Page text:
By Harvey Dodds, IMT Edinburgh
The draft budget presented by the Scottish Government in December marked a chance for the SNP to embellish the anti-austerity credentials they have earned in recent years with a bold budget. With the tax powers that have been devolved to Holyrood, it would have been possible to significantly raise tax for the highest earners in order to fund redistributive policies, public sector pay, and investment without affecting lower earners. This, however, was not the case.
Instead, cosmetic changes were made to income tax rates and the highest earners are to be taxed only 1p extra. While the amount this will generate is not insignificant, it is largely offset by tax breaks for business, according to the STUC. Moreover, the benefits of the changes to taxation for lower earners are only marginal, while the losses for higher earners are likewise minimal.
The failure to fully capitalise on these taxation powers comes at a time when real disposable income for Scottish households has been falling for the past 10 years, and is forecast to continue falling for another 5 – this is an unprecedented length of time. The proposed budget has attempted to combat this through pay increases for public sector workers. However, the largest pay rise available – 3% – is only available for a quarter of all public sector workers, with those earning about £30,000 capped at 2% and those employed by local authorities missing out altogether. And even this increase of 3% equates to a real terms pay cut, with inflation running at 3.3%!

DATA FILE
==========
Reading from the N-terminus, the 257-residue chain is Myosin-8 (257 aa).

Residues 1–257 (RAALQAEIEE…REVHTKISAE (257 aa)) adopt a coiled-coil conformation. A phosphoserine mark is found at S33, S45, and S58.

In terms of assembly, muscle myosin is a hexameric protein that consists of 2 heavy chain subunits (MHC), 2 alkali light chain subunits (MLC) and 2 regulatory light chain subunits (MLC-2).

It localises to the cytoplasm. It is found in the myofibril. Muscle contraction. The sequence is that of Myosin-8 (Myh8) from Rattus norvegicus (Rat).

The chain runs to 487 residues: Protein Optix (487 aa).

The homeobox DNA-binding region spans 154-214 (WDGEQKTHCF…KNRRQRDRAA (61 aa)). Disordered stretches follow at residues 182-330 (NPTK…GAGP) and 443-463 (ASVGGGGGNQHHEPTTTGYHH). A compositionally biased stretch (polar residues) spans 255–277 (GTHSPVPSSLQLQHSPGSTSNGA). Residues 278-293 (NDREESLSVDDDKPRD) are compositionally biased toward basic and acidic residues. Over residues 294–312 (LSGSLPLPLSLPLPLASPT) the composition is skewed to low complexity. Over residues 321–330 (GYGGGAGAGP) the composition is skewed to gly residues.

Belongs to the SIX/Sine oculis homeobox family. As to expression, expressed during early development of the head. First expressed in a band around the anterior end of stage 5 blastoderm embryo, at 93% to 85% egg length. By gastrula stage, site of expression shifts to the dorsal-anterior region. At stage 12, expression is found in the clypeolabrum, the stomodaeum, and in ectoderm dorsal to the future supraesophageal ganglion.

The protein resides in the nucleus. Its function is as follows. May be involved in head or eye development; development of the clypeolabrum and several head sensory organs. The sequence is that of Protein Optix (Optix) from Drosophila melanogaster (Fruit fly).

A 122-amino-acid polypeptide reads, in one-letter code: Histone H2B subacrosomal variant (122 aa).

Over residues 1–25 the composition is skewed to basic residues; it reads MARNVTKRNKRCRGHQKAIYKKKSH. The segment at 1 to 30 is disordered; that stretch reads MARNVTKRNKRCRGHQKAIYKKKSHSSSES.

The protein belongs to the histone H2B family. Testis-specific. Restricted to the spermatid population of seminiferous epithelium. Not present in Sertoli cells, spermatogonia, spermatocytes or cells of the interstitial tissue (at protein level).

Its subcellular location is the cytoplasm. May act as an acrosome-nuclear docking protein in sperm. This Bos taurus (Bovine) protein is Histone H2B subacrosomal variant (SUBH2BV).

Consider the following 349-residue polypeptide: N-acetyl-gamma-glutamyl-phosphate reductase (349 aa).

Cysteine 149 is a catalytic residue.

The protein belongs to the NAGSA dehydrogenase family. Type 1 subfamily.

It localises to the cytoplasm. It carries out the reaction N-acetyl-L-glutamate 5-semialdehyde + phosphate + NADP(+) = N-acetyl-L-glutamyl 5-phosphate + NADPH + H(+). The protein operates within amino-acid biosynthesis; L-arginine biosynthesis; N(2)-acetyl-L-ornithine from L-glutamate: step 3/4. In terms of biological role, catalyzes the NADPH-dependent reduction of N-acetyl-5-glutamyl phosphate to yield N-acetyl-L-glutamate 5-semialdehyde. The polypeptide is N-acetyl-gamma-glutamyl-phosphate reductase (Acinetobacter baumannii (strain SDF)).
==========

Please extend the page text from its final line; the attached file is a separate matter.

As the cost of living gets higher and wages continue to stagnate and even fall, it was imperative for working people that the SNP produced a budget which addressed these issues. However, they failed to do so, instead offering benefits for businesses and timid tweaks to a system that is in serious crisis. Given the SNP attempts to straddle the class divide and is therefore wrought with class contradictions, it is unsurprising that they have not dared to fiercely fight for the interests of one class or another with this budget, instead favouring indecisive policies. This does, however, underscore the importance of fighting for socialist ideas – many SNP voters will have been hoping for a budget that offered vision and optimism. Instead the SNP gave them a lesson in what independence under capitalism will look like – more of the same. It is capitalism that we must break from in order to meet the needs of the Scottish people.